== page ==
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God Is in Charge. VBS Day 3

July 6, 2022

Great is our Lord and abundant in power; his understanding is beyond measure. Psalm 147:5

It’s hard to believe, but our week of VBS in Martin is somehow past the halfway point. Just a few days ago we were still in preparation mode, experienced but nevertheless uncertain as to how things would unfold. The week continues to go incredibly well. Monumentally well. We even dusted off another classic tune from 2018 (seriously, that year’s soundtrack is the VBS equivalent of Sgt. Pepper’s Lonely Hearts Club Band or Dark Side of the Moon; it’s that good). I suppose I shouldn’t be surprised that all is well. After all, God is in charge.

That was the theme today as we followed Joseph through thirteen pretty horrible years until he was given new responsibilities by Pharaoh and elevated to power. In the rearview mirror, the seemingly broken pieces of his life came together in a mosaic of grace. I’m quite sure it didn’t feel that way as a lived experience, however. God’s work is often most visible after the fact.

After all, it doesn’t seem like God is in charge. Or, if God is in charge, God doesn’t seem particularly competent. Look around. Open a window! Sin and brokenness are everywhere. If God is in charge, why aren’t things better?

So has the question always been. Divine providence is a tricky concept. What does it mean that the Lord is sovereign? Well, it certainly doesn’t mean that God is a puppeteer, that everything is unfolding to the drumbeat of an unavoidable plan. As our curriculum puts it, God is not a bully.

No, God’s sovereignty does not mean that everything that happens is according to God’s plan. It does mean that God’s plans will not be thwarted. Everything will be alright in the end; if it’s not alright, it’s not the end.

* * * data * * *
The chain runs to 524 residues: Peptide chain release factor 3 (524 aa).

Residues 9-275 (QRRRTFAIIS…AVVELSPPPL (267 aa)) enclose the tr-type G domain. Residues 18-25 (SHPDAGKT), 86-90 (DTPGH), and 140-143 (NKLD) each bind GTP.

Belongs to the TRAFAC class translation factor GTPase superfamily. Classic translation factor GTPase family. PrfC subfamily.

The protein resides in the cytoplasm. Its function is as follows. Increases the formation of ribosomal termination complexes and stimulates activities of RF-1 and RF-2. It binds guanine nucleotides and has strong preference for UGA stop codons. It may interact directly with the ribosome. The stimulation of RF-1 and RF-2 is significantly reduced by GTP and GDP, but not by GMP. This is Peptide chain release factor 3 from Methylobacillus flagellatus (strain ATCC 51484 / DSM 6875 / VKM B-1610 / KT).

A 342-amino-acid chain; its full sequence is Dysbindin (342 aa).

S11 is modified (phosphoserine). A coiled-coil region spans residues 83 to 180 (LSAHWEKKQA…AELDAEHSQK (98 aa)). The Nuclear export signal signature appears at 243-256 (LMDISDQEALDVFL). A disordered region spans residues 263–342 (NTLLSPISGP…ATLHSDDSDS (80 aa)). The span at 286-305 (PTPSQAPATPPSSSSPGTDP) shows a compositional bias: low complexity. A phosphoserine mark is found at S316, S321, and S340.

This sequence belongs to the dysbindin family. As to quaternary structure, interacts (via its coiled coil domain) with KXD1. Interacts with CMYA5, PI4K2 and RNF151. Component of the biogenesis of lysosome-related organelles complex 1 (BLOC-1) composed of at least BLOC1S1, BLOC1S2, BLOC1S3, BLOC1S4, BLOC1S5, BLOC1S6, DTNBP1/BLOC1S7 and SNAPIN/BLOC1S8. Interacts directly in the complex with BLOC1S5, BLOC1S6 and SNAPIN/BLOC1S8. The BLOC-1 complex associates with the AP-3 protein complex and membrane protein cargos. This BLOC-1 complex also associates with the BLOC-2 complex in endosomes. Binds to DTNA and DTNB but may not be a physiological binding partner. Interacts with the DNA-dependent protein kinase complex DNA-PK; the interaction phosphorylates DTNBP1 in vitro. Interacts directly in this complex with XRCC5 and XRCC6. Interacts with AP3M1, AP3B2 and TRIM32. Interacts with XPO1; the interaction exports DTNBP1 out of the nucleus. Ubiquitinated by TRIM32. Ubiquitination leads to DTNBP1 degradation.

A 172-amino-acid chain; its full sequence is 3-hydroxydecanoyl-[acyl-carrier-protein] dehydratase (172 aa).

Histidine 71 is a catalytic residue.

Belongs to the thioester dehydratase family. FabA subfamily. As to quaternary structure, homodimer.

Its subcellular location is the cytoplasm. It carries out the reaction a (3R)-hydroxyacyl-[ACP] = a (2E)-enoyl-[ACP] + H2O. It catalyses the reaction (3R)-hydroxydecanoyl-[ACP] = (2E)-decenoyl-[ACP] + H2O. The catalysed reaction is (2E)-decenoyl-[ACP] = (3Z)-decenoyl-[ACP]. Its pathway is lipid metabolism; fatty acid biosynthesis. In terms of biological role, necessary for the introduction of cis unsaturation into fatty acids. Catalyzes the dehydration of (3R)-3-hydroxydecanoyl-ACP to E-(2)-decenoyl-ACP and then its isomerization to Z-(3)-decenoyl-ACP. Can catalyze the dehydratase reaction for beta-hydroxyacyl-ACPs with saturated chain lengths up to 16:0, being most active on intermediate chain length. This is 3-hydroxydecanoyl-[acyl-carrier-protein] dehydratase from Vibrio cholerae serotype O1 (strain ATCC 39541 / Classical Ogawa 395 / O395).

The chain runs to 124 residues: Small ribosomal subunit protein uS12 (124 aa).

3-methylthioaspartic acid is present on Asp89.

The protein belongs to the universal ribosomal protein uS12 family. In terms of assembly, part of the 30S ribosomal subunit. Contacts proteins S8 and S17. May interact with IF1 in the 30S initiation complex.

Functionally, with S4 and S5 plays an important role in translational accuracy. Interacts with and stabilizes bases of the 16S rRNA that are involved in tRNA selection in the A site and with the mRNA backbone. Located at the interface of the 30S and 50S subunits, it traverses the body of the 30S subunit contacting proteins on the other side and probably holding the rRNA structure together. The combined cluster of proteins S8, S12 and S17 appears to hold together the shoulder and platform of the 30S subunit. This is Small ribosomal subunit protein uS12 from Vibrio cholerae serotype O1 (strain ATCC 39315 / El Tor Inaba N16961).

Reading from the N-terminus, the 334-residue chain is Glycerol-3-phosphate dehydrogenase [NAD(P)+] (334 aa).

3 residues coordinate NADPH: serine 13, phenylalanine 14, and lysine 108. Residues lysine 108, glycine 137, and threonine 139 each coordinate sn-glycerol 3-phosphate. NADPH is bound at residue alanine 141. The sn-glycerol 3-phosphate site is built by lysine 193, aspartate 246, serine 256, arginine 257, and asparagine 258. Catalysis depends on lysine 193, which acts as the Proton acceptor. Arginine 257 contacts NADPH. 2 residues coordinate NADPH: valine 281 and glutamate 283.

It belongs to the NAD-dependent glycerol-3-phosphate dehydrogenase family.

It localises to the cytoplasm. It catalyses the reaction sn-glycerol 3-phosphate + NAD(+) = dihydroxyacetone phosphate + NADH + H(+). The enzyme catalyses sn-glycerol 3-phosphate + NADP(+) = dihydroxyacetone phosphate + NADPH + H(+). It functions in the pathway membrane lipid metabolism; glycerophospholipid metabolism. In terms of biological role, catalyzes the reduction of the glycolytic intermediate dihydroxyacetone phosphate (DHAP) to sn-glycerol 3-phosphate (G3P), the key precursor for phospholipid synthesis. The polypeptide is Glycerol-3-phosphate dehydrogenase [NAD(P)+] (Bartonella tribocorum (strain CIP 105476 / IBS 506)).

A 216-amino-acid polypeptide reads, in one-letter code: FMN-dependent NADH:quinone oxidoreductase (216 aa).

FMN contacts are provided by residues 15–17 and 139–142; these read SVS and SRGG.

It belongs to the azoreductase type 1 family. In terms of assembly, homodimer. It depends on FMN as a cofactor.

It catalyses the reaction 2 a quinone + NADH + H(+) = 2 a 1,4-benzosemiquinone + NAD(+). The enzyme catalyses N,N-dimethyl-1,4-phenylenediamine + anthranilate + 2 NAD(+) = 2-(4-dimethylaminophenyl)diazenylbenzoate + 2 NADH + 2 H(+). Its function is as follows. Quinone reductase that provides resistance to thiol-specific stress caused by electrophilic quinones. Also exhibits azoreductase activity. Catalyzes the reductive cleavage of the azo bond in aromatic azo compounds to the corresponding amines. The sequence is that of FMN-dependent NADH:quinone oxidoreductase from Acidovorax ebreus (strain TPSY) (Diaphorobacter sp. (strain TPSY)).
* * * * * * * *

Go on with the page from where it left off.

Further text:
The brokenness in the world is our fault, not God’s. It’s becoming more and more clear to me that sin is going out of style. No, I don’t mean people are sinning less. I mean we want to talk about it less. Own up to it less. Confess less. Sin is something out there. It’s systemic, we say. Or it’s what those people do. Fair enough. There is sin in our systems and those people, whoever they are, are sinners. But so are we. So am I. I am the one who tries to impede the Lord’s sovereignty. I am the one who wishes to be sovereign. So has it ever been, all the way back to the Garden. We make a mockery of the God of love by pretending that a loving God doesn’t care about our sin.

Twice this week we have celebrated Holy Communion. Each time, the sacrament was preceded by a robust order of confession and forgiveness. The traditional Slovak rite doesn’t shy away from confronting people with the reality of our sin, or the fact that we deserve punishment. Do I believe this, I was asked? Twice I said, I do. When the absolution came, I could feel forgiveness wash over me with the merciful weight of a flood. I felt free. My sin seeks to stand in the way of God’s work. God’s forgiveness reunites me to God’s plan for my life, drowning my ego-driven desire for “freedom,” which is never more than me wanting to do whatever I want, and replacing it with the freedom of being united to Christ.

Thank God for this One, this Jesus Christ, who was willing to die and be raised to forgive my sins and restore my to life in God’s love.

Tomorrow, I am quite sure, people will continue to be crappy and selfish. But they (we; I) will not derail this God who is working all things together for good.

I don’t know how much of that sunk in for the kids today, but I know this: They sure as anything know that God will lead them safe to shore. With that as our God’s promise to us, what can we not face?

This is the sovereignty of God: the God who could have chosen to do anything at all, chose to become one of us, to die for us. What could ever stand in the way of this God’s powerful love? Someday, we will see the full glory of the mosaic of grace. Today, even standing among life’s shards, we believe it.

From → Slovakia 2022

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